Many COVID Symptom Tracker participants have been asking our scientists whether there are certain foods that they should be eating to help combat COVID-19 or fend off coronavirus infection.
Let’s get things straight and start by saying there are no specific foods that will prevent or treat COVID-19.
The only proven way to prevent coronavirus infection is by avoiding being exposed to the virus. There’s also a lot we still don’t know about why some people are more likely to become severely ill with COVID-19 while others have only mild symptoms or none at all - something we’re hoping to find out through our research.
To reduce your chances of catching coronavirus, follow government guidelines including regularly washing your hands and avoiding physical contact with others. This is particularly important for protecting at-risk groups including people with existing health conditions, the elderly and pregnant women. As you may have seen in our latest analysis, lockdown is working, so let's continue to work to flatten the curve.
While it might feel like there is a lot of uncertainty right now, there are still many positive things you can do to support your health and that of the people around you at this difficult time. One of them is making sure you’re supporting your immune system by eating a plant-rich diet that supports the trillions of microbes living within your gut, collectively known as the microbiome.
(As a side note, we should always be careful to talk about supporting healthy, normal immune response rather than trying to ‘boost the immune system’. An unnecessarily overactive immune response can be as risky as an under-active one, leading to autoimmune diseases and unwanted inflammation. In the most serious cases, a wildly overactive immune response can set off what’s known as a cytokine storm, which can cause respiratory failure and death.)
What’s the connection between the immune system and the microbiome?
The immune system is complex and highly responsive to the world around us, so it’s not surprising that there are many things that affect its function. But we do know that most of these factors are not hard-coded in our genes, but are influenced by lifestyle, previous illnesses and the world around us.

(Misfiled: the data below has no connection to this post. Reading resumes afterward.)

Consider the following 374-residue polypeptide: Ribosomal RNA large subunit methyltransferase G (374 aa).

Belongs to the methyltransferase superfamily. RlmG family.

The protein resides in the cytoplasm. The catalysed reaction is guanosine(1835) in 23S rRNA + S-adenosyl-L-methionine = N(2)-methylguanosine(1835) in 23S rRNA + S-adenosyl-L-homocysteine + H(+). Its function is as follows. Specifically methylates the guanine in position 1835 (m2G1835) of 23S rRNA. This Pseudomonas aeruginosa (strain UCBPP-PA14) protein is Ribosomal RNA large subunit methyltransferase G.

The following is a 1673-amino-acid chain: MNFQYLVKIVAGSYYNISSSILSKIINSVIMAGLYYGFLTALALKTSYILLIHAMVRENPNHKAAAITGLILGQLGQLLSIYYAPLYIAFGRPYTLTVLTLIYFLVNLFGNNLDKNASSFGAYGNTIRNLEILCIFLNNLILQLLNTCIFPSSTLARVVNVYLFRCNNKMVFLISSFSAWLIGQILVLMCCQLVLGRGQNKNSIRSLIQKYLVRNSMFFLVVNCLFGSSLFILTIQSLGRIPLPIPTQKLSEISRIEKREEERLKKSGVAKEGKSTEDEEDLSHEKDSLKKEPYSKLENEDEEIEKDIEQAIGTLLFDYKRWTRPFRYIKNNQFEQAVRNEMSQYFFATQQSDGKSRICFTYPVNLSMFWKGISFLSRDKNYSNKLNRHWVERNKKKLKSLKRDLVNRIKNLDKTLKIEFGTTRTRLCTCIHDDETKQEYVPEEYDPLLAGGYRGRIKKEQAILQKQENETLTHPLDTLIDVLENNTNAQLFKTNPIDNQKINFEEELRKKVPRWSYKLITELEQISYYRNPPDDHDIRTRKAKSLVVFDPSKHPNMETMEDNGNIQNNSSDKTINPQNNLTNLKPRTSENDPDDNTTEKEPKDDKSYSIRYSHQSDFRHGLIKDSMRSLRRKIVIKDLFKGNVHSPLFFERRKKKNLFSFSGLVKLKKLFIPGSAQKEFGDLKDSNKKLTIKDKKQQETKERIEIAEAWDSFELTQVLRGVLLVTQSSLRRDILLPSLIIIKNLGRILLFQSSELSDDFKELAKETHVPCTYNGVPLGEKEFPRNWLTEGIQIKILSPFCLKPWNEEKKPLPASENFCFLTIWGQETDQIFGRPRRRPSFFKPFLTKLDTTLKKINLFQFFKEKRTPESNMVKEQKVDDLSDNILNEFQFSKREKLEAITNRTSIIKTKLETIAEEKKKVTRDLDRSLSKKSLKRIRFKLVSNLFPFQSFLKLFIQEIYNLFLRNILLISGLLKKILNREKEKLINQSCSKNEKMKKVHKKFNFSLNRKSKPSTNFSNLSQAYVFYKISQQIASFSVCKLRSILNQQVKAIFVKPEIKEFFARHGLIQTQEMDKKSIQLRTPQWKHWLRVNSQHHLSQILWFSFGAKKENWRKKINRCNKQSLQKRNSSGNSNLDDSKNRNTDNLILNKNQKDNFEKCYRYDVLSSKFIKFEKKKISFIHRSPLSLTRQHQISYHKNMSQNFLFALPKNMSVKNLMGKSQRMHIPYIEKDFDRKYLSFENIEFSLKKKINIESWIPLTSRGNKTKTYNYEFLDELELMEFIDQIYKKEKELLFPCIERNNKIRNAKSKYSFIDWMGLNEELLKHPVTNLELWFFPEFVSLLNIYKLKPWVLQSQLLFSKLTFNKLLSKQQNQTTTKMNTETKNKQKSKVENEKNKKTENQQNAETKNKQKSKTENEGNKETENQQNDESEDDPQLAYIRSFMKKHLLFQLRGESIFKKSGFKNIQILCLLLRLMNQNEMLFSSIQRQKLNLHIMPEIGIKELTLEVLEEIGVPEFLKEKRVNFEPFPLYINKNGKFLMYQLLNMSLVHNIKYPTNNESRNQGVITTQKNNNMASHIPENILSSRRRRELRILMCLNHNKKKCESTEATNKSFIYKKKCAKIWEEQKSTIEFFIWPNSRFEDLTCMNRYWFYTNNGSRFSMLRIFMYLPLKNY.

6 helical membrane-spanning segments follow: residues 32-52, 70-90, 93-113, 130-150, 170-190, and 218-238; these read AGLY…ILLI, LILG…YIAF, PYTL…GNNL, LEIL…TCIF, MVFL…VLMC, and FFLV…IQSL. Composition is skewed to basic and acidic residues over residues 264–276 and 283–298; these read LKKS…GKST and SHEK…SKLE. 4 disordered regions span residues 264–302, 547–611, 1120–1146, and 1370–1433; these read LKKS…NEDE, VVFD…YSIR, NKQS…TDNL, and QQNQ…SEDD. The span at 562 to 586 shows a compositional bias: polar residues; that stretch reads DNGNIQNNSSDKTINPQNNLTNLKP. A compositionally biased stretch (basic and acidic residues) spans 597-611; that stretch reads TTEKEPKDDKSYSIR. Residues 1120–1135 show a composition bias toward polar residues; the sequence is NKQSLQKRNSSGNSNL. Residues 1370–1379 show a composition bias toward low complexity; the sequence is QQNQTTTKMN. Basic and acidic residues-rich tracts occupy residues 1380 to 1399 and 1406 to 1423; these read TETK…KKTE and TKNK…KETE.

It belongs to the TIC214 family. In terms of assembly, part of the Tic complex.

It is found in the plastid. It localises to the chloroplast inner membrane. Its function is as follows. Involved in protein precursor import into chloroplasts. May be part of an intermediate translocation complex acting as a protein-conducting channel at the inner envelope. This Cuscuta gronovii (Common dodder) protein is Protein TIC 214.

The interaction between your microbiome and your immune system is not yet well understood. However, recent research has shown that microbes that live in your gut (microbiome) play an essential role in the body’s immune response to infection and in maintaining your overall health.
For example, we know that your gut bugs enhance anti-inflammatory responses and activate vitamin A from your food - a vital molecule that helps to control your immune system.
How to keep your gut microbiome (and your immune system) healthy
A diverse microbiome is a healthy microbiome, with lots of different microbes that can perform a range of functions and fend off infections. Your microbiome diversity naturally drops with age, so you need to work harder to keep a good mix of microbes as you get older
You can increase the diversity of your microbiome by eating lots of plant-based foods, which are high in fibre, and limiting ultra-processed and junk food. If you’re unsure of where to start, take a look at ZOE’s Top Ten Tips to get more plants in your diet.
Recent research has shown that following a Mediterranean diet can improve your gut diversity and reduce inflammation, helping to maintain overall health.
This involves eating plenty of fruit, vegetables, nuts, seeds and whole grains; healthy fats like high-quality extra virgin olive oil; and lean meat or fish for those who wish.
Load up on brightly coloured fruit and vegetables that are high in beta-carotene (the precursor of vitamin A) and vitamin C, such as spinach, carrots, sweet potatoes, red peppers, mango, papaya and apricots.
You might be worrying about how to get hold of fresh fruit and vegetables if you are stuck in self-isolation or quarantine, but remember that frozen fruit, berries and veg are just as good for you as their fresh counterparts and will last much longer than two weeks. Canned fruit, beans and pulses are also a useful long-lasting option.
Tim Spector, of King's College London recommends:
"You can also boost your microbiome by adding in artisan cheeses and natural yoghurt, which both contain live microbes. Try a regular shot of other natural probiotics like kefir (fermented milk) or kombucha (fermented tea)."
Maybe take a tip from the Koreans and tuck into some kimchi - a tasty mix of fermented vegetables like cabbage with chili and garlic. Here’s a recipe if you have some time on your hands to make your own and can get hold of the ingredients.
And although it’s tempting to hit the sweet stuff or the booze right now, you’ll do more favours for your microbiome by keeping alcohol, sweets and sugary drinks as treats, and avoiding artificial sweeteners and similar additives.